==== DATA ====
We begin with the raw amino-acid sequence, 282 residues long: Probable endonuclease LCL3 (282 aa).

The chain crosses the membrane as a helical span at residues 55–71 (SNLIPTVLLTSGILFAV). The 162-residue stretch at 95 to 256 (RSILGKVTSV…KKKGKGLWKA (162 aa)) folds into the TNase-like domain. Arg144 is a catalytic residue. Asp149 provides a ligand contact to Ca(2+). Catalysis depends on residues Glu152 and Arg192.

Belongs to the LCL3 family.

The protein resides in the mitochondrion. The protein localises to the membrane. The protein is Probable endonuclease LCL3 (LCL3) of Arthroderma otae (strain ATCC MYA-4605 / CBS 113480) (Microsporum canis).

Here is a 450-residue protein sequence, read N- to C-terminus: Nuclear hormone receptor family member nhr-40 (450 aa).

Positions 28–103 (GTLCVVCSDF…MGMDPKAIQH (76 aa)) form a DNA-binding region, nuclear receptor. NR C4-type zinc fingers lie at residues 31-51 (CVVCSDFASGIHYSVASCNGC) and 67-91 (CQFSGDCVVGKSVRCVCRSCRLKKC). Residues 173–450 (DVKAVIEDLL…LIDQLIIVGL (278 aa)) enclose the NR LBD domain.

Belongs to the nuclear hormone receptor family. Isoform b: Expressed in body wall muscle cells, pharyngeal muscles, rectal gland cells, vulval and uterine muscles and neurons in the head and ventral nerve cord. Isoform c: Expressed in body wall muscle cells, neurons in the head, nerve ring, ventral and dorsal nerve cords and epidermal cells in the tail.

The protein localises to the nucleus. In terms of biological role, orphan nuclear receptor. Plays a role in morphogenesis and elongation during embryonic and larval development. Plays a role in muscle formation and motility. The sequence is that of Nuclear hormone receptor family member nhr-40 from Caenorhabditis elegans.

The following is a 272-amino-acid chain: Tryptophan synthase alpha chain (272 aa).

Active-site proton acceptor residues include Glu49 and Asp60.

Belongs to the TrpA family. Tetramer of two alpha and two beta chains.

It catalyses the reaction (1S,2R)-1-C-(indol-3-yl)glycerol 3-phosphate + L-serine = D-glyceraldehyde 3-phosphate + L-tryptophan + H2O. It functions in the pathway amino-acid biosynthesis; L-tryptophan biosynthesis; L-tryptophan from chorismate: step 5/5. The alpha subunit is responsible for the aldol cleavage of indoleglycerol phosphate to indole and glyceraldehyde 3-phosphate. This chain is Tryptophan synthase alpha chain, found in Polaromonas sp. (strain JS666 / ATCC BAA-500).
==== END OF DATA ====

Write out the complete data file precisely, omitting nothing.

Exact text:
We begin with the raw amino-acid sequence, 282 residues long: Probable endonuclease LCL3 (282 aa).

The chain crosses the membrane as a helical span at residues 55–71 (SNLIPTVLLTSGILFAV). The 162-residue stretch at 95 to 256 (RSILGKVTSV…KKKGKGLWKA (162 aa)) folds into the TNase-like domain. Arg144 is a catalytic residue. Asp149 provides a ligand contact to Ca(2+). Catalysis depends on residues Glu152 and Arg192.

Belongs to the LCL3 family.

The protein resides in the mitochondrion. The protein localises to the membrane. The protein is Probable endonuclease LCL3 (LCL3) of Arthroderma otae (strain ATCC MYA-4605 / CBS 113480) (Microsporum canis).

Here is a 450-residue protein sequence, read N- to C-terminus: Nuclear hormone receptor family member nhr-40 (450 aa).

Positions 28–103 (GTLCVVCSDF…MGMDPKAIQH (76 aa)) form a DNA-binding region, nuclear receptor. NR C4-type zinc fingers lie at residues 31-51 (CVVCSDFASGIHYSVASCNGC) and 67-91 (CQFSGDCVVGKSVRCVCRSCRLKKC). Residues 173–450 (DVKAVIEDLL…LIDQLIIVGL (278 aa)) enclose the NR LBD domain.

Belongs to the nuclear hormone receptor family. Isoform b: Expressed in body wall muscle cells, pharyngeal muscles, rectal gland cells, vulval and uterine muscles and neurons in the head and ventral nerve cord. Isoform c: Expressed in body wall muscle cells, neurons in the head, nerve ring, ventral and dorsal nerve cords and epidermal cells in the tail.

The protein localises to the nucleus. In terms of biological role, orphan nuclear receptor. Plays a role in morphogenesis and elongation during embryonic and larval development. Plays a role in muscle formation and motility. The sequence is that of Nuclear hormone receptor family member nhr-40 from Caenorhabditis elegans.

The following is a 272-amino-acid chain: Tryptophan synthase alpha chain (272 aa).

Active-site proton acceptor residues include Glu49 and Asp60.

Belongs to the TrpA family. Tetramer of two alpha and two beta chains.

It catalyses the reaction (1S,2R)-1-C-(indol-3-yl)glycerol 3-phosphate + L-serine = D-glyceraldehyde 3-phosphate + L-tryptophan + H2O. It functions in the pathway amino-acid biosynthesis; L-tryptophan biosynthesis; L-tryptophan from chorismate: step 5/5. The alpha subunit is responsible for the aldol cleavage of indoleglycerol phosphate to indole and glyceraldehyde 3-phosphate. This chain is Tryptophan synthase alpha chain, found in Polaromonas sp. (strain JS666 / ATCC BAA-500).